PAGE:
Risk from demographic change – population growth needs to play a more central role in climate debate
Summer Academy “Global Risk Trends – Climate and Demographic Change”
Climate change will force virtually every country in the world to adapt to changes: hotter summers, more frequent intense precipitation, more intensive storms, and loss of land areas due to sea level rise – to name just a few. The various countries have very different potentials for coping with the impending changes. These depend on their economic clout, social stability and intact ecosystems.
Population growth and climate change in Accra
In the course of a local excursion in Accra, Academy participants were able to witness on the ground how the above-mentioned factors influence a society’s vulnerability and resilience. Accra is a rapidly expanding city that currently has around 1.8 million inhabitants. Prices for land and rents are increasing much faster than incomes. Many new arrivals in the city are therefore unable to afford standard accommodation. This group includes former subsistence farmers, for example from the north of Ghana, who are no longer able to farm in their regions because of changes in climate conditions or due to other factors. They often settle in Agbogbloshie, an informal, densely populated district in Accra that extends along the banks of a brackish lagoon. The settlement is tolerated by the city, but is poorly connected to urban infrastructure, and the inhabitants are exposed to various risks: health risks from extreme environmental pollution, unstable housing structures, and a high flood risk. The area is built on sediment from the shrinking lagoon. Prior to the development, this provided natural flood protection for the surrounding city. But today, the entire Agbogbloshie district floods in heavy rainfall.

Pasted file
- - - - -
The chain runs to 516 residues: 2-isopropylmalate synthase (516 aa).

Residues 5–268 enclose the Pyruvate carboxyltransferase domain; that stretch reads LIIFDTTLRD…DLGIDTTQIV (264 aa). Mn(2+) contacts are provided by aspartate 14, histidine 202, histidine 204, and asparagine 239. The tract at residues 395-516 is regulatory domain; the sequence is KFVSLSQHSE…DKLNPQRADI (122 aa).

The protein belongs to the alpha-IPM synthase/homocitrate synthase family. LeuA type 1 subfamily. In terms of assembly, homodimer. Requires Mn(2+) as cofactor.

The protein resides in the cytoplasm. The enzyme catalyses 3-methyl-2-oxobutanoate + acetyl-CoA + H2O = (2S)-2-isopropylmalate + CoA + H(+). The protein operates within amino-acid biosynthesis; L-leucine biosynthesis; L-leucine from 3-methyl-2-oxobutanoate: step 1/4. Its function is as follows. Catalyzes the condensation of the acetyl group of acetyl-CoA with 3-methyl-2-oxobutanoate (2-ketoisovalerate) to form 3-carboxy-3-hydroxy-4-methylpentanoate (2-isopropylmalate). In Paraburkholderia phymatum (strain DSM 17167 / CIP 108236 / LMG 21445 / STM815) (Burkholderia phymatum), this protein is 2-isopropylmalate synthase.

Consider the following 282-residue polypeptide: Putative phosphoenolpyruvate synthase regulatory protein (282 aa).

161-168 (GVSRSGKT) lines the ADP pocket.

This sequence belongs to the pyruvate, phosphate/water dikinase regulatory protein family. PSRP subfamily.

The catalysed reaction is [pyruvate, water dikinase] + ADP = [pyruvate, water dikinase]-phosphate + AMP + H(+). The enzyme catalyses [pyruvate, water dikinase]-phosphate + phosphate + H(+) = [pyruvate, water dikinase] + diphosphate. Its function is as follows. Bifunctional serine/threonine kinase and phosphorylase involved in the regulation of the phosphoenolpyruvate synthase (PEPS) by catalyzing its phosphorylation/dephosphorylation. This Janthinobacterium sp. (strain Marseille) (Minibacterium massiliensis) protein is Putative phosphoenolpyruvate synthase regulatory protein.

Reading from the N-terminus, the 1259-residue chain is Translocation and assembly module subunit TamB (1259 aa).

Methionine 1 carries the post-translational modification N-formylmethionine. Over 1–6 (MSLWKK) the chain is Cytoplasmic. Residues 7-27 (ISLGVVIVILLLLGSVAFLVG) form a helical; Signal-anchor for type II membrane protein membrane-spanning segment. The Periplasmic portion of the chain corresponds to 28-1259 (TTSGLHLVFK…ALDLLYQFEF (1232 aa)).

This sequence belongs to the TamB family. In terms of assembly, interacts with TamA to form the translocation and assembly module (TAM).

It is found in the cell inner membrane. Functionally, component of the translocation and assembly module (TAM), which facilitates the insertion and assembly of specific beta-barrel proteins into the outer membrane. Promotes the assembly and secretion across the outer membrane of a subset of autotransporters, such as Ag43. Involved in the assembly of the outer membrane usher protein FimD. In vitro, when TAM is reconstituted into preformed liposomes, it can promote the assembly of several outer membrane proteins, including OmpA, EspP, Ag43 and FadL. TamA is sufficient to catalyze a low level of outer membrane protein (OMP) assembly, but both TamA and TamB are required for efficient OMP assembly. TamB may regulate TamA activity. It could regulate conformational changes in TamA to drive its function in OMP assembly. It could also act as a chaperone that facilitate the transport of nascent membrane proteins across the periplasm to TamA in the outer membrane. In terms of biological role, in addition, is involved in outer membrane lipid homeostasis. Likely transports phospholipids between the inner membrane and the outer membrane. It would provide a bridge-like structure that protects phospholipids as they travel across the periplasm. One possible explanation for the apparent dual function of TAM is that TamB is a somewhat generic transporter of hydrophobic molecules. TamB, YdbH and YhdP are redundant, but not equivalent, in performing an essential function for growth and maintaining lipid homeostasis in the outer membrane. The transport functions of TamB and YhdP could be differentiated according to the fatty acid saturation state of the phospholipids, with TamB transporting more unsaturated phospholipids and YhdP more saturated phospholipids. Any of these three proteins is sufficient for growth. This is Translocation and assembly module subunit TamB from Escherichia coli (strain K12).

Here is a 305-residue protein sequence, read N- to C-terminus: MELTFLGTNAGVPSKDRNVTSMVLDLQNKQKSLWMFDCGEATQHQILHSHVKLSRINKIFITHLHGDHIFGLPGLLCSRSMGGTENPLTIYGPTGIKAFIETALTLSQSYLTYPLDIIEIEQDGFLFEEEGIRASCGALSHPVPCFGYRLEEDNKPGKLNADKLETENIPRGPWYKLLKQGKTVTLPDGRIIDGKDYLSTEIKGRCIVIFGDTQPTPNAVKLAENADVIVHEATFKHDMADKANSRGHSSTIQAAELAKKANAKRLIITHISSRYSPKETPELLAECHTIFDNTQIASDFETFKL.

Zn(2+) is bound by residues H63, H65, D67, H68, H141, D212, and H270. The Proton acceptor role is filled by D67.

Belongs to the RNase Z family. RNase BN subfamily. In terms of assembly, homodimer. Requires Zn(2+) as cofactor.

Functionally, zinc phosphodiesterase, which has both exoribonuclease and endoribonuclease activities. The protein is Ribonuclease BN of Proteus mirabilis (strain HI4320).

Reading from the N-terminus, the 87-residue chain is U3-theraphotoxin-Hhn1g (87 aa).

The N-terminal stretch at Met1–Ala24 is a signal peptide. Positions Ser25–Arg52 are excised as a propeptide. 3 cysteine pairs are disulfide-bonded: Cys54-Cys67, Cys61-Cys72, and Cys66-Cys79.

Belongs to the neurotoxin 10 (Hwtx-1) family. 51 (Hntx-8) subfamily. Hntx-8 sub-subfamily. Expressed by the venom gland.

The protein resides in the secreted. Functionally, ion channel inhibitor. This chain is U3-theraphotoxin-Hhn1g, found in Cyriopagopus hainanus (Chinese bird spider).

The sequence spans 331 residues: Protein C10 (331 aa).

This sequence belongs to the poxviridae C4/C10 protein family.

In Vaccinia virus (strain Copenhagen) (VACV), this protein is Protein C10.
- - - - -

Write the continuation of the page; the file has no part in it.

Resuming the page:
The absence of waste removal is one aspect of the lack of infrastructure, with the result that rubbish poses a further serious problem. Domestic waste is frequently dumped in the water and collects at the bridges spanning the lagoon. This forms a type of artificial dam that prevents efficient run-off of rainwater or flood waves. Because of this disposal gap, the population becomes more vulnerable to climate risks – in this case floods. And extreme precipitation events are also on the rise in Ghana.
Just a few hundred metres upstream, there is a landfill for electronic waste, most of it from North America and Europe. The size of the landfill has dramatically increased over recent years, and is now virtually impossible to manage properly. The people of Agbogbloshie work here as day labourers, burning the electronic waste, in part to get rid of plastic components. What is then left is a small residue of copper, iron and other saleable raw materials. But burning the waste also releases a quantity of toxins that contaminate both soil and air. And then there are the effects on health. The Safety Officer from the UN University in Accra recommends that people should not spend longer than two hours without a break on the landfill, as their health may otherwise be impacted. Yet the workers from Agbogbloshie often spend eight hours or more on the site. This small example clearly shows that urban adaptation strategies are not working. Population pressure in Accra is preventing a better solution being found. Climate changes pose an increasing threat to people in both the old and new environments. For this reason, Prof. Benjamin Delali, of Accra University, argues that, while demographic change – including migration – cannot really be controlled, it must be better managed.
The Academy 2019 was jointly organised by Munich Re Foundation, the UNU-EHS from Bonn, LMU Munich and the UNU-INRA Ghana in collaboration with UNFCCC Secretariat. The excursion received substantive support from the NGO People’s Dialogue and was prepared with assistance from staff of the World Bank.
16 October 2019